Thai checkpoint police have been ordered by the national police chief to store their body cam recordings for at least 20 days, following viral extortion cases against visiting tourists.
National police chief Pol. Gen. Damrongsak Kittiprapas issued an order on Saturday, February 4th, requiring all checkpoint police officers to store their body cam footage of their conduct at the checkpoint for at least 20 days.
The order was presumably motivated by the two recent cases of police shakedowns against a Taiwanese actress, Charlene An, in Bangkok, and an unnamed Chinese tourist in Pattaya.
The two visiting tourists were reportedly extorted out of money for carrying vaping devices by Thai police officers.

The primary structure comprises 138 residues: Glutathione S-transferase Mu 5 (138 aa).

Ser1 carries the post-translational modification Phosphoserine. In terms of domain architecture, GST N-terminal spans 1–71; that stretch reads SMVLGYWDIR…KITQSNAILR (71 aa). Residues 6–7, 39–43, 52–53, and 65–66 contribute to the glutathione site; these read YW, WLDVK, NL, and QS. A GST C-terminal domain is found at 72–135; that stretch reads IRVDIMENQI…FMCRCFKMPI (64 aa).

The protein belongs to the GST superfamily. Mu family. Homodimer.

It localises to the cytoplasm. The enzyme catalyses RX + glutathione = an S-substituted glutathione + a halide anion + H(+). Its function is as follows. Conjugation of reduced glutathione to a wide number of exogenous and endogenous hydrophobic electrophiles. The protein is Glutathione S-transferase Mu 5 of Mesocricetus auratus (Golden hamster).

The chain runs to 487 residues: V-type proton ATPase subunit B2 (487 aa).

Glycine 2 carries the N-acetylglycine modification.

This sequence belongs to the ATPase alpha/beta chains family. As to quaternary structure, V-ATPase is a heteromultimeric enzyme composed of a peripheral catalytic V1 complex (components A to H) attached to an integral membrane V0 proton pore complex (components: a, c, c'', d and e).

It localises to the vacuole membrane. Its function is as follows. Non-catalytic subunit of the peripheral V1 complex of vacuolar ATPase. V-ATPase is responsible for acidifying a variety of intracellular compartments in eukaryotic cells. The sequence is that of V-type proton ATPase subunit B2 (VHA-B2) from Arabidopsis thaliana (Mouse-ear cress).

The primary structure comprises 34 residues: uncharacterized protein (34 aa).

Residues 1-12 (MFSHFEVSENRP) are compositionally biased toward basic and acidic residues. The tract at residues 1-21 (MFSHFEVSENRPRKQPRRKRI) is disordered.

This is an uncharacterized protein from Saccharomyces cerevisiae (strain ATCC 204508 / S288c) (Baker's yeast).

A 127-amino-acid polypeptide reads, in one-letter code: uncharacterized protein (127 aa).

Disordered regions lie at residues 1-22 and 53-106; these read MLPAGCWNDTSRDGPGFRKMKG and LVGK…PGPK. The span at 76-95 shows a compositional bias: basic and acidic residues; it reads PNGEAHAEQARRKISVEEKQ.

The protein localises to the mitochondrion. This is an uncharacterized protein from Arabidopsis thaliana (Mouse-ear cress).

In Charlene An’s case, the concerned policemen claimed that their body cam recordings had automatically been deleted, but according to the senior investigator, the memory cards that were used to store the recordings were not deleted or overwritten but were destroyed.
Some data on the memory cards, however, had been recovered.
Apart from storing the footage, the national police chief’s order also stated that police needed permission from their superior or a commanding officer prior to setting up checkpoints for unspecific crime suppression or traffic control purposes.
If any checkpoint police had been accused of extorting money or demanding a bribe, those who approved the setting up of the checkpoint would also face investigation and penalties along with the accused policemen.
Random inspection of police checkpoints would also be conducted to prevent any misconduct by the officers.
All individuals stopped at checkpoints would also be recorded on video for transparency.
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